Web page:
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Treasure in Nova Scotia?

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Author Topic: Treasure in Nova Scotia?  (Read 2546 times)
Crystal Thielkien
Superhero Member
Posts: 4531

« on: January 09, 2011, 03:20:29 am »

Visitors from Overseas

I mention the above only to establish how I went from scoffing at many pre-Columbian claims of visits to North America, to believing it strongly probable that we had previous overseas visitors. We just need to find evidence, and I believe there are some highly suggestive clues

At one time much of the Viking Eirik‘s and Graenlendinga Sagas was thought to be legend… until Norwegian archeologists, Helge Ingstad and his wife Anne Stine Ingstad, found proof of a Viking settlement in l’Anse aux Meadows, Newfoundland in 1960. As mentioned, I think it probable that others have visited North America, and that one of these was Prince Henry Sinclair, Grandmaster of Scottish Freemasonry.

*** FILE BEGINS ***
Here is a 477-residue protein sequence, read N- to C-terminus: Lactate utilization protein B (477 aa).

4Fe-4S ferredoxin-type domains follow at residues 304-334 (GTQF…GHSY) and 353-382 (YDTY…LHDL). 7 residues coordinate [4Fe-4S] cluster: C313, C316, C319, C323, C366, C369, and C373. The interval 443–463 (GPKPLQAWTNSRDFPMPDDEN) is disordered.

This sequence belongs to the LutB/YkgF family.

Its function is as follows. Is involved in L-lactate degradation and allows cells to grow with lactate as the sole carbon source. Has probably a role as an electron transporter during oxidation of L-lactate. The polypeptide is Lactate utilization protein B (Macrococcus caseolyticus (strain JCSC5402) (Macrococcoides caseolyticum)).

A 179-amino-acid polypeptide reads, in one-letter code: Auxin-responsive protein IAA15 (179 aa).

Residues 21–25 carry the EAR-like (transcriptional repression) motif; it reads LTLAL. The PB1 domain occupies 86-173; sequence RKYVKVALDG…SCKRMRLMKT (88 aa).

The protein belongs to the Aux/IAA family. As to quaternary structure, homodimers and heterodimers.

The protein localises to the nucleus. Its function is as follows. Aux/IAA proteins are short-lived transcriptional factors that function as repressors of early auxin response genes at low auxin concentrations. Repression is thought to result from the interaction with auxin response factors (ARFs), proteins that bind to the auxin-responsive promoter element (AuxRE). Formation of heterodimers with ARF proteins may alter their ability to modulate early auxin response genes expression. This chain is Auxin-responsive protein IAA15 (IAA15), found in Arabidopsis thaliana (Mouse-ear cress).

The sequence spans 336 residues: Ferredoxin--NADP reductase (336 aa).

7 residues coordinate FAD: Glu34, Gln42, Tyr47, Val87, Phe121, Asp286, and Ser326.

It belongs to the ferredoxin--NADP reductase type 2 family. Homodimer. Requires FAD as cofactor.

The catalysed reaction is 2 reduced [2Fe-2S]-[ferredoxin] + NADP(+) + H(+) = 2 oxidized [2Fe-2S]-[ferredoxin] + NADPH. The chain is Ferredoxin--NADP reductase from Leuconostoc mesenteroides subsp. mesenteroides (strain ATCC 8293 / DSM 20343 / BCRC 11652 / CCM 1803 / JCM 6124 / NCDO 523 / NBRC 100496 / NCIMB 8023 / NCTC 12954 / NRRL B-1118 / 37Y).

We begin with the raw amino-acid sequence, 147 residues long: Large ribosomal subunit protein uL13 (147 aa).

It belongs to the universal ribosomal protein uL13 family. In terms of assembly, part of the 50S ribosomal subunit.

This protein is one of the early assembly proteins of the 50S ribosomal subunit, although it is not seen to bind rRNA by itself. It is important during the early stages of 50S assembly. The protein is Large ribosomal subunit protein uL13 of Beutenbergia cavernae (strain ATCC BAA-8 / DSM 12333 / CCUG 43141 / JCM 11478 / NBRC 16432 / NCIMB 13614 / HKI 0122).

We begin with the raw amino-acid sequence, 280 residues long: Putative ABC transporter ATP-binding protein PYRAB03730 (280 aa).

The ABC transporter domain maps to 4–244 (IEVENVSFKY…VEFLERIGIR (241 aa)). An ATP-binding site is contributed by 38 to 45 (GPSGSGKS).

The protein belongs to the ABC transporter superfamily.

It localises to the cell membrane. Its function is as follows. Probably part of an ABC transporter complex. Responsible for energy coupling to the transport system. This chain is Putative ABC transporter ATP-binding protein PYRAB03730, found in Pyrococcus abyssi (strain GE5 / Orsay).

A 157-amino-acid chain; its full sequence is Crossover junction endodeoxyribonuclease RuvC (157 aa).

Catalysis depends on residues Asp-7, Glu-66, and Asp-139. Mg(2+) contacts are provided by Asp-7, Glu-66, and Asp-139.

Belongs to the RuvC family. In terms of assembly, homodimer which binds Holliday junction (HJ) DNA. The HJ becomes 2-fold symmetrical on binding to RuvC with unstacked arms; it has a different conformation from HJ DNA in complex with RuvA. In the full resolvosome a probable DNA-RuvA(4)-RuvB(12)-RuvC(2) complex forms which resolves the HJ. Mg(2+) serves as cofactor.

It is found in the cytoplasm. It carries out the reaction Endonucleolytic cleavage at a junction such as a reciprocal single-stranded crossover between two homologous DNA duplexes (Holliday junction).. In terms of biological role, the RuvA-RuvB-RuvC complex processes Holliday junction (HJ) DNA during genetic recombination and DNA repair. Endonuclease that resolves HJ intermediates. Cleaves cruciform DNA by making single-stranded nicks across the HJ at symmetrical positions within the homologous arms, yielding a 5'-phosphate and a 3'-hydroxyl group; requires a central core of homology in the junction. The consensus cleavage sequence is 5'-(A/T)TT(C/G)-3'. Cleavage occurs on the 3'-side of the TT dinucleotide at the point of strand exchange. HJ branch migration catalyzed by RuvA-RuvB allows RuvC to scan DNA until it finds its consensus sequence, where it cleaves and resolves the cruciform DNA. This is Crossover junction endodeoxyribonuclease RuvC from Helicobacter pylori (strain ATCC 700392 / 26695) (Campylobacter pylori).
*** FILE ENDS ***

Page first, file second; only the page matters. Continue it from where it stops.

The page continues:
The Italian geographer, Antonio Zeno, has documented how Sinclair made this voyage prior to 1400 with a flotilla of 12 ships. That this expedition ever occurred has been scoffed at by many historians, but let’s ask ourselves why Sinclair would care to fictionalize this trip. Sinclair was of Viking descent, and many of the small islands around Scotland were Norwegian territory at the time. Sinclair apparently held Norwegian titles (including Jarl of the Orkneys) and would have been well aware of the Viking expeditions to Vinland.

The Norwegians had an active colony in North America on the west coast of Greenland at least until the 1400′s, a mere stones throw from Baffin Island, and older existing maps (see cartographer Sigurdur Stefansson) show good representations of Baffin Island (Helluland), Labrador (Markland) and the Northern Peninsula of Newfoundland (Vinland). The Northern Peninsula was where the l’Anse aux Meadows settlement was discovered. Sinclair would have to been aware of this. Why would he bother to fictionalize a trip that was old hat by the end of the Fourteenth Century? His Norwegian confreres would hardly have been impressed.

Furthermore, the Rosslyn Chapel, built in the early 1400′s by his descendant, William Sinclair, incorporates plant motifs including Indian maize and aloe vera. These were supposedly unknown in Europe prior to Columbus. Skeptics say the motifs are merely variations of European plants. If so the artists must have been dining on ergot contaminated bread (a medieval precursor of LSD).
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